What doesn't add up with this staff decentralization proposal is that if the self-contained pipeline will really be continued through elementary school, there can NEVER be more elementary APP locations than there are *1st grade* APP classrooms. In contrast to the current five 5th grade homerooms, because so many of those students arrive in the higher grades, typically there are only two 1st grade homerooms at APPatLincoln. This would thus cap the potential northend elementary APP cohorts at that very number -- UNLESS the unstated premise is that elementary APP students will in future be forced to switch schools over and over again in midstream so as to attend self-contained classrooms at higher grades in schools ever closer to their homes? Maybe in the very schools that they already left to attend APP? Or maybe in yet another service area school after already leaving the neighborhood school for APP in the early grades?

In other words, isn't it irrelevant that you could perhaps choose five or six self-contained locations for north-end 5th grade APP classrooms based on current numbers, unless the staff plan is to make APP elementary students hop back and forth from school to school as they go up each grade at a time, without ever staying in the same place from year to year?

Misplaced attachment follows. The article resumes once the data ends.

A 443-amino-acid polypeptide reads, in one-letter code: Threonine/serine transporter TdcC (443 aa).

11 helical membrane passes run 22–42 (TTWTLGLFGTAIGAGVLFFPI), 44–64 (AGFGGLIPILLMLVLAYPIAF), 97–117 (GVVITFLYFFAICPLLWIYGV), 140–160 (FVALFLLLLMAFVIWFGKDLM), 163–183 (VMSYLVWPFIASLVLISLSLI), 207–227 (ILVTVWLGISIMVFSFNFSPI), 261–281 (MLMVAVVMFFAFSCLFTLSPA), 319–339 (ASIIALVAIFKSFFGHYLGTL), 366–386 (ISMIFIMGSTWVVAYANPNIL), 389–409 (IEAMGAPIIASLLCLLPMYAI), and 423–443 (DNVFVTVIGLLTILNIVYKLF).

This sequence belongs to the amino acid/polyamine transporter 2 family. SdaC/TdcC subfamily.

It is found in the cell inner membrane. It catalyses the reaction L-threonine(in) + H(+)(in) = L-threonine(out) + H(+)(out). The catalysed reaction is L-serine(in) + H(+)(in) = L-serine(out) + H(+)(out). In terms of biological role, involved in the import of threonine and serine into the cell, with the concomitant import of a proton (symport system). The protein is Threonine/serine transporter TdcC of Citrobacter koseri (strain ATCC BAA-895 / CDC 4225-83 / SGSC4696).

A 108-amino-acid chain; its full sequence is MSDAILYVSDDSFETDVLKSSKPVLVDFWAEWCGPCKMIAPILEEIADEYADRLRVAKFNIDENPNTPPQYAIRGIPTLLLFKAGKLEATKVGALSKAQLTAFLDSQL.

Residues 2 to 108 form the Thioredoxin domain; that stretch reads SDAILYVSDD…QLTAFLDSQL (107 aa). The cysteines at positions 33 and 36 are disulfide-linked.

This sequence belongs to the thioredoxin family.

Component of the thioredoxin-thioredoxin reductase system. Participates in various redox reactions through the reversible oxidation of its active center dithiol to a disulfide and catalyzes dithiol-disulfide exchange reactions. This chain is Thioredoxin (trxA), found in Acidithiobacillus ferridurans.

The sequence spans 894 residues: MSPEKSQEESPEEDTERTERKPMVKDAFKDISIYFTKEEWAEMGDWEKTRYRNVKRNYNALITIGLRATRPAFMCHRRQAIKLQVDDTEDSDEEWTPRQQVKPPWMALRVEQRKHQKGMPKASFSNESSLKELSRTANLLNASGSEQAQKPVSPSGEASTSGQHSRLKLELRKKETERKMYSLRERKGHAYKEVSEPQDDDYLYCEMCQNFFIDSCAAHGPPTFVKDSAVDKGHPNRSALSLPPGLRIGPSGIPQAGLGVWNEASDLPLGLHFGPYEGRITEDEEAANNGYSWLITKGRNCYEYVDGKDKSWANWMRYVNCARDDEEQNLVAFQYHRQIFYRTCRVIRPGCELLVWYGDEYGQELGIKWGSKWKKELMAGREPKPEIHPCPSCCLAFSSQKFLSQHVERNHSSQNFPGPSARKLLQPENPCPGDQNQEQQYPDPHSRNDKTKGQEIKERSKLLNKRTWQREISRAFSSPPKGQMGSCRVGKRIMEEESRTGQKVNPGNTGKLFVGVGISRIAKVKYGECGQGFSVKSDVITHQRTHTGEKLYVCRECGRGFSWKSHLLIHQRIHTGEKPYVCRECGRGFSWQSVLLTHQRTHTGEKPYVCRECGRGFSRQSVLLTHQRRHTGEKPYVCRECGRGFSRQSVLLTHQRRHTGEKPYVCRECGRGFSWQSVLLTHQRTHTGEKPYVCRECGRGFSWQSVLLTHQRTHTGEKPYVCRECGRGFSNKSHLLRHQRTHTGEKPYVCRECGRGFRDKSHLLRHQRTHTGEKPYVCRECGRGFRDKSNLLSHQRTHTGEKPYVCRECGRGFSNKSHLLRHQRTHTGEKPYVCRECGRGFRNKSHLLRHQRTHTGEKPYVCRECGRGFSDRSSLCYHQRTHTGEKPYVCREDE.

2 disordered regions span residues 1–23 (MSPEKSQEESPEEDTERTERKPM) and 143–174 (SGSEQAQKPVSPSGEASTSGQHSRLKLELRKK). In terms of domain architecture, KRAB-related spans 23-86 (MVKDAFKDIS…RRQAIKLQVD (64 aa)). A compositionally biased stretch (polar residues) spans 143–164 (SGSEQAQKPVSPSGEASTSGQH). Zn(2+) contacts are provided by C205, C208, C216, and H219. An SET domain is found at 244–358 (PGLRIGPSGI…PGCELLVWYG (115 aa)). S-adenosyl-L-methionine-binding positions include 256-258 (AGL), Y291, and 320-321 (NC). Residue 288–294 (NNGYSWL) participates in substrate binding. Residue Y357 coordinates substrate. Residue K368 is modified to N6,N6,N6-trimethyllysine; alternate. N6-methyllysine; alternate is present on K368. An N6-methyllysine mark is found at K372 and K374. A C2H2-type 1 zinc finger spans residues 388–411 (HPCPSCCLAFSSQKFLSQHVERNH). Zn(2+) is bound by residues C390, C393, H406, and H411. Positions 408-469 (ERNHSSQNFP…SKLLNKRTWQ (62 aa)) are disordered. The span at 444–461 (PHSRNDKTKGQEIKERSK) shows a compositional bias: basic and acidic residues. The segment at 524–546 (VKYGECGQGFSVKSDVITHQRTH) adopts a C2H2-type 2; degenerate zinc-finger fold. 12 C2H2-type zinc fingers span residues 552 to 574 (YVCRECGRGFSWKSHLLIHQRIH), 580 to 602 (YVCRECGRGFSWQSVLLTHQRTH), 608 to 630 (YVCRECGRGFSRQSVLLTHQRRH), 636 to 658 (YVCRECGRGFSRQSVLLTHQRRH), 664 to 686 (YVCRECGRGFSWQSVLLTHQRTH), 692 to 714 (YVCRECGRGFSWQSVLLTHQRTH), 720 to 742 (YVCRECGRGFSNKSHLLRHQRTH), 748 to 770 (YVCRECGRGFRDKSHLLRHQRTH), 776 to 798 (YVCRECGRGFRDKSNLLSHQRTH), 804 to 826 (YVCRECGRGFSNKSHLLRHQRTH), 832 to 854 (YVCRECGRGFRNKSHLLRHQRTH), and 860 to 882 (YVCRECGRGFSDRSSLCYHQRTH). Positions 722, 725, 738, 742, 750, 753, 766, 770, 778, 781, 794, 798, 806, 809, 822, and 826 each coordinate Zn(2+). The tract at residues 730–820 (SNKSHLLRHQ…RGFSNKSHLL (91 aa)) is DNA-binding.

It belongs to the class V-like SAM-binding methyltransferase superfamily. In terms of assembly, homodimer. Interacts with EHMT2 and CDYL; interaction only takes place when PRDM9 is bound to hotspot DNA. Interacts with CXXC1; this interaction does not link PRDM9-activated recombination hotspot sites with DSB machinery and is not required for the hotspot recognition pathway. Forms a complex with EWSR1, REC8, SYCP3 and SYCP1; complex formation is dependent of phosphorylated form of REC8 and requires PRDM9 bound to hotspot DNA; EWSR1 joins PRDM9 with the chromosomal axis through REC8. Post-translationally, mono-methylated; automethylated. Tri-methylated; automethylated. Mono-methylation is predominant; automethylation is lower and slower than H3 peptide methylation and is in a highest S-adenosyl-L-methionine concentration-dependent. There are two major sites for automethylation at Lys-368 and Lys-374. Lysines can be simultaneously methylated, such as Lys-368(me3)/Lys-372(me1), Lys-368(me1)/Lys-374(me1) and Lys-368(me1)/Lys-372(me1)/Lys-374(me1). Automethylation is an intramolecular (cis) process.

That would not sound like a stable elementary educational experience for any APP student. What is really being proposed here?

Melissa Westbrook said...

Apparent, good comments, great question.

I believe the answer is that all will be revealed...someday. AL is being revamped, without input or information, and will someday be clearly explained (likely as a fait accompli).

Anonymous said...

Re: B.F. Day capacity, @MEM & @Watch the Numbers, etc.

My recollection from the tours they gave incoming parents at B.F. Day was that Katie Pearl said that her capacity was about 550, and that she expected to be at that number within three years. I was very surprised when the enrollment projections came out this year with a tentative net increase of something like two students.

From what I could tell, a lot of things at B.F. Day could be fixed with a higher enrollment, and I'm looking forward to that school's attendance going back up. So yes, I really do love it.

And if you think overcrowding is bad now, historylink.org says that B.F. Day had more than 900 students in the mid 1920's.

--Fremont Dad

Anonymous said...

Apparent-

You put into words the vague thoughts that I have been having about this whole thing.